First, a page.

Title Page, Copyright

pdf iconDownload PDF
 

Contents

pdf iconDownload PDF
 

read more

Acknowledgments

pdf iconDownload PDF

pp. ix-x

As with all long-term projects, we (collectively and individually) have racked up a lot of debts. Collectively, this work has benefited from the comments and suggestions of numerous colleagues: Melinda Gann Hall, Bobbi Herzberg, Mark Hurwitz, Mike MacKuen...

read more

Introduction: The Landscape Of Judicial Elections

pdf iconDownload PDF

pp. 1-16

Judicial elections have been described by critics as a failed experiment (O’Connor and McGregor 2012), “economically inefficient” (Chertoff 2010, 48), a “real and increasing threat to . . . fair and impartial courts” (O’Connor and McGregor 2012, 1742), “ ‘wild,’ ‘crazy...

read more

1. Individual-Level Factors and Voter Participation in State Supreme Court Elections

pdf iconDownload PDF

pp. 17-34

The conventional wisdom about the nature of judicial elections, espoused by interest groups, the media, and policymakers, includes two claims: first, voters do not know anything about judicial elections or the candidates running in them; second, in many cases...

read more

2. Vote Choice in State Supreme Court Elections

pdf iconDownload PDF

pp. 35-56

In this chapter, we turn our attention from the determinants of participation to the determinants of vote choice. If most voters are completely unfamiliar with judicial candidates as some have claimed, then voting in these elections should be random, and we should not...

read more

3. Voting Decisions in Partisan and Nonpartisan Elections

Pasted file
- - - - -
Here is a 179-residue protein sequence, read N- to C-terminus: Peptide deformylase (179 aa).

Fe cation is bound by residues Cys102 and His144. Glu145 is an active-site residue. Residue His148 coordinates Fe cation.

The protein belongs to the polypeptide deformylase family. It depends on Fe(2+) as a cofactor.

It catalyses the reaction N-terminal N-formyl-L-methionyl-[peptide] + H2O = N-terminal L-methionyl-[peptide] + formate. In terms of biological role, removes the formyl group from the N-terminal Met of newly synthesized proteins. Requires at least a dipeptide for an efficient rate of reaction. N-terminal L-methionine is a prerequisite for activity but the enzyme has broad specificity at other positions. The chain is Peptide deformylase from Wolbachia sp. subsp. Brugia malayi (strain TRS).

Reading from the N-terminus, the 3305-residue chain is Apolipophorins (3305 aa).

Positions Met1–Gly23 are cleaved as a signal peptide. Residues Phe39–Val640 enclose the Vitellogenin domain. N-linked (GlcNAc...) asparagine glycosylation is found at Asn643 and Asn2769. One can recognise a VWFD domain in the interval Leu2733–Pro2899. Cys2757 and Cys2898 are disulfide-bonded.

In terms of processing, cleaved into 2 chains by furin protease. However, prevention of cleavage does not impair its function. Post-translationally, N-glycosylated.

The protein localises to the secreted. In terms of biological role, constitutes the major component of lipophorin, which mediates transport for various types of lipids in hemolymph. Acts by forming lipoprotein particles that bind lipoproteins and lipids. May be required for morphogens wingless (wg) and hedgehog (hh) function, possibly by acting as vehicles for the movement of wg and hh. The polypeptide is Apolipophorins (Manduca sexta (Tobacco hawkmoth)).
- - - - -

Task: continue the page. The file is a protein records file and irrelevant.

pdf iconDownload PDF

pp. 57-68

In the previous chapter, we found that nonpartisan elections are minimally effective at removing partisan cues from voters. While Democrats are somewhat likely to vote for the Democratic candidate (and Republicans are more likely to vote for the Republican...

read more

4. Does One Good Term Deserve Another? Incumbency and Vote Choice

pdf iconDownload PDF

pp. 69-84

One of the enduring findings in electoral politics is that incumbents generally fare better than non-incumbents. While this finding is reasonably well established, a veritable plethora of explanations exists for this incumbency advantage. Incumbents often enjoy...

read more

5. Voting Yes: Retention Elections

pdf iconDownload PDF

pp. 85-100

Thus far, we have confined our analysis to contestable state supreme court elections; that is, those elections that are capable of involving more than one candidate. These elections mirror those for executives and legislatures throughout the United States. However, a sizable...

read more

Conclusion

pdf iconDownload PDF

pp. 101-120

In this book, we have explored the individual-level causes of voter participation and vote choice in state supreme court elections, the influences of ballot cues (such as partisan affiliation and incumbency status) on these choices, and the interactions between...

Appendix A: About the CCES

pdf iconDownload PDF

pp. 121-122

Appendix B: List of Races Included in the Study

pdf iconDownload PDF

pp. 123-130

Appendix C: Experiments

pdf iconDownload PDF

pp. 131-138

Notes

pdf iconDownload PDF

pp. 139-146

References

pdf iconDownload PDF

pp. 147-158

Index

pdf iconDownload PDF

pp. 159-164